Conservative Converts to Mitt


The size of the crowds at the Romney-Ryan rallies continues to grow.

We started last October because we were fed up with people who have never met Mitt declaring him to be “robotic,”plastic,” and “unfeeling.” Escalating the insults, exclamations such as “he has no core” continue to fill the news. The negativity towards Mitt reached I hope will be seen as its climax during his recent trip abroad, which implies the turning of the tide in the Obama “Kill Romney” campaign strategy.

The rhetoric in that campaign became more and more heated over time. Accusations from the Obama camp have included charges that Mitt is a felon. Showing either his dishonesty or his complete ignorance of what is going on, Obama later said that never happened! Worse still, campaign ads, which President Obama has refused to denounce, even border on calling Mitt a murderer. In that instance, unswayed by the fact that Mitt had left his company 7 years earlier, an Obama Super PAC ad implied that he played a role in denying healthcare to a poor woman later diagnosed with cancer, which ultimately took her life.

Most distressing to us who know Mitt, however, was the observation early on that even conservatives refused to give Mitt a fair shake. It appears, however, that the tide might be turning and not be a minute too soon. Given that we approach the most significant election in generations, we have no more time to waste.

It was in that frame of mind that I read this weekend a terrific piece by Andrew Ferguson, senior editor of the Weekly Standard. He admits there his previous anti-Mitt bias and recounted how his view has changed. The entire article is worth reading, but here are a couple of excerpts to preview the author’s apparent conversion. Ferguson lays out his initial impression, leaving little to the imagination:

Now that he’s officially the Republican nominee for president and has an excellent chance of becoming the most powerful man in the world, I feel free to admit, in the full knowledge that nobody cares, that I never liked Mitt Romney. My distaste for him isn’t merely personal or political but also petty and superficial. There’s the breathless, Eddie Attaboy delivery, that half-smile of pitying condescension in debates or interviews when someone disagrees with him, the Ken doll mannerisms, his wanton use of the word “gosh”—the whole Romney package has been nails on a blackboard to me.

To his credit, Ferguson did not leave it at that, which of course gave rise to the article! He had the integrity to delve further, to “dive” as he put it, into the Romney literature. His primary source was The Real Romney by Michael Kranish and Scott Helman of the Boston Globe. Ferguson’s conversion was slow at first, but then it became profound:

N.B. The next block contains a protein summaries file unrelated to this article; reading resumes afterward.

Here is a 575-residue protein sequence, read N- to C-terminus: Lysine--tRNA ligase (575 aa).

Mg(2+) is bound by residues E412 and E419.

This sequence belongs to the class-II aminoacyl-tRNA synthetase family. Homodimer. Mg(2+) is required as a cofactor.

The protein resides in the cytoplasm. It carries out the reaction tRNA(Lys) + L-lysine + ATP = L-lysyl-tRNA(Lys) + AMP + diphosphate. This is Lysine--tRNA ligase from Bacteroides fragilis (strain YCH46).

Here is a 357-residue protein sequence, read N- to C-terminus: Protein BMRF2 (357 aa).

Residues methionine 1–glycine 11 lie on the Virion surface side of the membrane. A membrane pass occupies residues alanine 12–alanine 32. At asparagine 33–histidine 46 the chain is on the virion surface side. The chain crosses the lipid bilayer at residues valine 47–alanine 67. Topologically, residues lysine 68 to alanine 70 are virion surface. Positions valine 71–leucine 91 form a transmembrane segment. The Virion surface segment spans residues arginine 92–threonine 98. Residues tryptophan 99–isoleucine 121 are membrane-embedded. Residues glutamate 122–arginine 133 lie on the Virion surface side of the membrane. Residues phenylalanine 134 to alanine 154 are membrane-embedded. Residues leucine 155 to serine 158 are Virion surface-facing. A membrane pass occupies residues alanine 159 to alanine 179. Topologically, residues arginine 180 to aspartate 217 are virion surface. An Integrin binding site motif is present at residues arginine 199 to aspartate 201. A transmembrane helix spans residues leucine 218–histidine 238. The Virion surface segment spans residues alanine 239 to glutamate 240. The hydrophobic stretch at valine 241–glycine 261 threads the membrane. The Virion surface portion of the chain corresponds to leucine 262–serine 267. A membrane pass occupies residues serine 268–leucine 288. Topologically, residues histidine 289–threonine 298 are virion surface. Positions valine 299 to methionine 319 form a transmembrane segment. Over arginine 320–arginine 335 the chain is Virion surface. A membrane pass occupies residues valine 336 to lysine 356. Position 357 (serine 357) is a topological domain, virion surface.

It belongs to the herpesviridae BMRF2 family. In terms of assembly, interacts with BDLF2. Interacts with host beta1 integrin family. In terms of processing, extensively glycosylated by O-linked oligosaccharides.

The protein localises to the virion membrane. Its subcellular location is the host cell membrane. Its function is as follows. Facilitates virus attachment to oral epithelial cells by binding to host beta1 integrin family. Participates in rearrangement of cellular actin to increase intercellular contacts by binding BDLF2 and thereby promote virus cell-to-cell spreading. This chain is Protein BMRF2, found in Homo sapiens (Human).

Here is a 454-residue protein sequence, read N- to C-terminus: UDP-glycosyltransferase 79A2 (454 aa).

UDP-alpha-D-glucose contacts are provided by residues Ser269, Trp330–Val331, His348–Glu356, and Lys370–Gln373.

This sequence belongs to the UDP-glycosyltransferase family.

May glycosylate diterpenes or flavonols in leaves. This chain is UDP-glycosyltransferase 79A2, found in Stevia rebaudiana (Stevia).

Almost every personal detail about Romney I found endearing. But my slowly softening opinion went instantly to goo when The Real Romney unfolded an account of his endless kindnesses—unbidden, unsung, and utterly gratuitous. “It seems that everyone who has known him has a tale of his altruism,” the authors write. I was struck by the story of a Mormon family called (unfortunately) Nixon. In the 1990s a car wreck rendered two of their boys quadriplegics. Drained financially from extraordinary expenses, Mr. Nixon got a call from Romney, whom he barely knew, asking if he could stop by on Christmas Eve. When the day came, all the Romneys arrived bearing presents, including a VCR and a new sound system the Romney boys set up. Later Romney told Nixon that he could take care of the children’s college tuition, which in the end proved unnecessary. “I knew how busy he was,” Nixon told the authors. “He was actually teaching his boys, saying, ‘This is what we do. We do this as a family.’ ”

This is the Mitt Romney that we know. This is the Mitt Romney who was our friend in France. This is the Mitt Romney of whom we have written for weeks now here on This is the Mitt Romney who inspires virtually all who work closely with him. Indeeds Ferguson pointed out, the authors of The Real Romney apparently had to dig deep to find any negatives at all.

This irony is extreme, given the bad press that Mitt continues to receive. Read Ferguson’s article and pass it along!

This entry was posted in Election 2012, Mitt, the Person by Mike. Bookmark the permalink.

About Mike

Michael Bush first met Mitt in 1966 when they reported for a one-week training session in Salt Lake City before heading to France on the 4th of July to serve as missionaries for The Church of Jesus Christ of Latter-day Saints for 2 1/2 years. They also served at the same time in Bordeaux for several months in 1968, where they worked together quite often. Mike is on the faculty of Brigham Young University and grew up in Alabama. He graduated from Brigham Young University in Political Science. He also has an MBA from the University of Missouri and a PhD from The Ohio State University in Foreign Language Education with an emphasis in Computer Science. He is a retired Air Force Lieutenant Colonel who spent most of his career at the US Air Force Academy teaching French and doing research in the area of computer-assisted language learning. He and his wife Annie have four children and 18 grandchildren. It goes without saying that the things written on this site reflect his views and opinions and are in no way intended to reflect those of Brigham Young University or its sponsor, The Church of Jesus Christ of Latter-day Saints.

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